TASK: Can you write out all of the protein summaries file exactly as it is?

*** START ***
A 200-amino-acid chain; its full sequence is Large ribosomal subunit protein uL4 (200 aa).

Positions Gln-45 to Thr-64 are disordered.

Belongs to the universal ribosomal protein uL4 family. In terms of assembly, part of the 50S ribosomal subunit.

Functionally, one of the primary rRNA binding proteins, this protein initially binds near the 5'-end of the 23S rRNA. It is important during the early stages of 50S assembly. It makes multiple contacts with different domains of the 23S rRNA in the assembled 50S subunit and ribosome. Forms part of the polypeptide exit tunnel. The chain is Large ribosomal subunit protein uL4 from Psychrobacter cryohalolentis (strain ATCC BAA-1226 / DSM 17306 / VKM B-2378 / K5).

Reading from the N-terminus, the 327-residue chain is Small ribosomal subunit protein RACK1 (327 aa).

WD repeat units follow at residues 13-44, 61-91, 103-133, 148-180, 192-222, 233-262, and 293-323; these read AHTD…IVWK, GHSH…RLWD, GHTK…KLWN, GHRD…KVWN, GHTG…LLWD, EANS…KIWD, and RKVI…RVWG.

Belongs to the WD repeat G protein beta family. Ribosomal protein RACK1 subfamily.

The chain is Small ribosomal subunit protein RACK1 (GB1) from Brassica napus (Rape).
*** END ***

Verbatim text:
A 200-amino-acid chain; its full sequence is Large ribosomal subunit protein uL4 (200 aa).

Positions Gln-45 to Thr-64 are disordered.

Belongs to the universal ribosomal protein uL4 family. In terms of assembly, part of the 50S ribosomal subunit.

Functionally, one of the primary rRNA binding proteins, this protein initially binds near the 5'-end of the 23S rRNA. It is important during the early stages of 50S assembly. It makes multiple contacts with different domains of the 23S rRNA in the assembled 50S subunit and ribosome. Forms part of the polypeptide exit tunnel. The chain is Large ribosomal subunit protein uL4 from Psychrobacter cryohalolentis (strain ATCC BAA-1226 / DSM 17306 / VKM B-2378 / K5).

Reading from the N-terminus, the 327-residue chain is Small ribosomal subunit protein RACK1 (327 aa).

WD repeat units follow at residues 13-44, 61-91, 103-133, 148-180, 192-222, 233-262, and 293-323; these read AHTD…IVWK, GHSH…RLWD, GHTK…KLWN, GHRD…KVWN, GHTG…LLWD, EANS…KIWD, and RKVI…RVWG.

Belongs to the WD repeat G protein beta family. Ribosomal protein RACK1 subfamily.

The chain is Small ribosomal subunit protein RACK1 (GB1) from Brassica napus (Rape).